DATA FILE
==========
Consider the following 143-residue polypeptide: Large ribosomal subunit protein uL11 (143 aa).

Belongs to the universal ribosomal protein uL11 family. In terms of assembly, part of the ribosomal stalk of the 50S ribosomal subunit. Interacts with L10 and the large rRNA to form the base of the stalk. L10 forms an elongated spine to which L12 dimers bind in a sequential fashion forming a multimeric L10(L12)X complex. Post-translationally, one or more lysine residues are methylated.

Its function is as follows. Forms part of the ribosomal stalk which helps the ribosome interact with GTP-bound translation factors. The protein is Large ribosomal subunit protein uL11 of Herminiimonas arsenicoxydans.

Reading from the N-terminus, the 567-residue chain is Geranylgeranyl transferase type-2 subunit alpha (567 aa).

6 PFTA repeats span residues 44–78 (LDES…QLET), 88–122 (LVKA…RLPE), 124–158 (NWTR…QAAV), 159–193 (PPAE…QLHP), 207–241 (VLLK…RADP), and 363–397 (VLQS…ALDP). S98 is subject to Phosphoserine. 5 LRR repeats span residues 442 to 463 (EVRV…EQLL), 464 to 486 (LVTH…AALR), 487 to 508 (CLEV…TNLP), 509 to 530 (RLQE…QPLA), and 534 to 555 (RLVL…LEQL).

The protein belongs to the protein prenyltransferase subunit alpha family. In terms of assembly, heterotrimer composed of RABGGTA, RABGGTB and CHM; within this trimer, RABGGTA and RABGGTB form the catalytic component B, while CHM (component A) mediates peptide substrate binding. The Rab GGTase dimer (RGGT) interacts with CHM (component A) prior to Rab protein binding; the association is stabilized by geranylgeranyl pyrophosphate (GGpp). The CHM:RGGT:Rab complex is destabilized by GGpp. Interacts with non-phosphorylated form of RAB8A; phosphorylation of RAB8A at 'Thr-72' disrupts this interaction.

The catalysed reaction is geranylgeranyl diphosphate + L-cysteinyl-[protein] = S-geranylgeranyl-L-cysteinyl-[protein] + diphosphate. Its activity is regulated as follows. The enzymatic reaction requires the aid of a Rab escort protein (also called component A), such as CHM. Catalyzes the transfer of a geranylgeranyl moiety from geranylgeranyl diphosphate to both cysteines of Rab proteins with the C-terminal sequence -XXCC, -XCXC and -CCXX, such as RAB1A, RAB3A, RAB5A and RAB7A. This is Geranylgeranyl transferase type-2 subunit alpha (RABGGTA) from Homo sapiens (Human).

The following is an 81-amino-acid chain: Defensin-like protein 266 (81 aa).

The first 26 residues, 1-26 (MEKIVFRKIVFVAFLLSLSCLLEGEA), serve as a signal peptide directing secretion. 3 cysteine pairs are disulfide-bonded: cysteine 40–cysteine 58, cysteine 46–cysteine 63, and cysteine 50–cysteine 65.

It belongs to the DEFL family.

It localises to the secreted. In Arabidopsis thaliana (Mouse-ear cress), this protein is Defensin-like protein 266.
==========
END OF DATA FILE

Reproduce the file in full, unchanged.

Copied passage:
Consider the following 143-residue polypeptide: Large ribosomal subunit protein uL11 (143 aa).

Belongs to the universal ribosomal protein uL11 family. In terms of assembly, part of the ribosomal stalk of the 50S ribosomal subunit. Interacts with L10 and the large rRNA to form the base of the stalk. L10 forms an elongated spine to which L12 dimers bind in a sequential fashion forming a multimeric L10(L12)X complex. Post-translationally, one or more lysine residues are methylated.

Its function is as follows. Forms part of the ribosomal stalk which helps the ribosome interact with GTP-bound translation factors. The protein is Large ribosomal subunit protein uL11 of Herminiimonas arsenicoxydans.

Reading from the N-terminus, the 567-residue chain is Geranylgeranyl transferase type-2 subunit alpha (567 aa).

6 PFTA repeats span residues 44–78 (LDES…QLET), 88–122 (LVKA…RLPE), 124–158 (NWTR…QAAV), 159–193 (PPAE…QLHP), 207–241 (VLLK…RADP), and 363–397 (VLQS…ALDP). S98 is subject to Phosphoserine. 5 LRR repeats span residues 442 to 463 (EVRV…EQLL), 464 to 486 (LVTH…AALR), 487 to 508 (CLEV…TNLP), 509 to 530 (RLQE…QPLA), and 534 to 555 (RLVL…LEQL).

The protein belongs to the protein prenyltransferase subunit alpha family. In terms of assembly, heterotrimer composed of RABGGTA, RABGGTB and CHM; within this trimer, RABGGTA and RABGGTB form the catalytic component B, while CHM (component A) mediates peptide substrate binding. The Rab GGTase dimer (RGGT) interacts with CHM (component A) prior to Rab protein binding; the association is stabilized by geranylgeranyl pyrophosphate (GGpp). The CHM:RGGT:Rab complex is destabilized by GGpp. Interacts with non-phosphorylated form of RAB8A; phosphorylation of RAB8A at 'Thr-72' disrupts this interaction.

The catalysed reaction is geranylgeranyl diphosphate + L-cysteinyl-[protein] = S-geranylgeranyl-L-cysteinyl-[protein] + diphosphate. Its activity is regulated as follows. The enzymatic reaction requires the aid of a Rab escort protein (also called component A), such as CHM. Catalyzes the transfer of a geranylgeranyl moiety from geranylgeranyl diphosphate to both cysteines of Rab proteins with the C-terminal sequence -XXCC, -XCXC and -CCXX, such as RAB1A, RAB3A, RAB5A and RAB7A. This is Geranylgeranyl transferase type-2 subunit alpha (RABGGTA) from Homo sapiens (Human).

The following is an 81-amino-acid chain: Defensin-like protein 266 (81 aa).

The first 26 residues, 1-26 (MEKIVFRKIVFVAFLLSLSCLLEGEA), serve as a signal peptide directing secretion. 3 cysteine pairs are disulfide-bonded: cysteine 40–cysteine 58, cysteine 46–cysteine 63, and cysteine 50–cysteine 65.

It belongs to the DEFL family.

It localises to the secreted. In Arabidopsis thaliana (Mouse-ear cress), this protein is Defensin-like protein 266.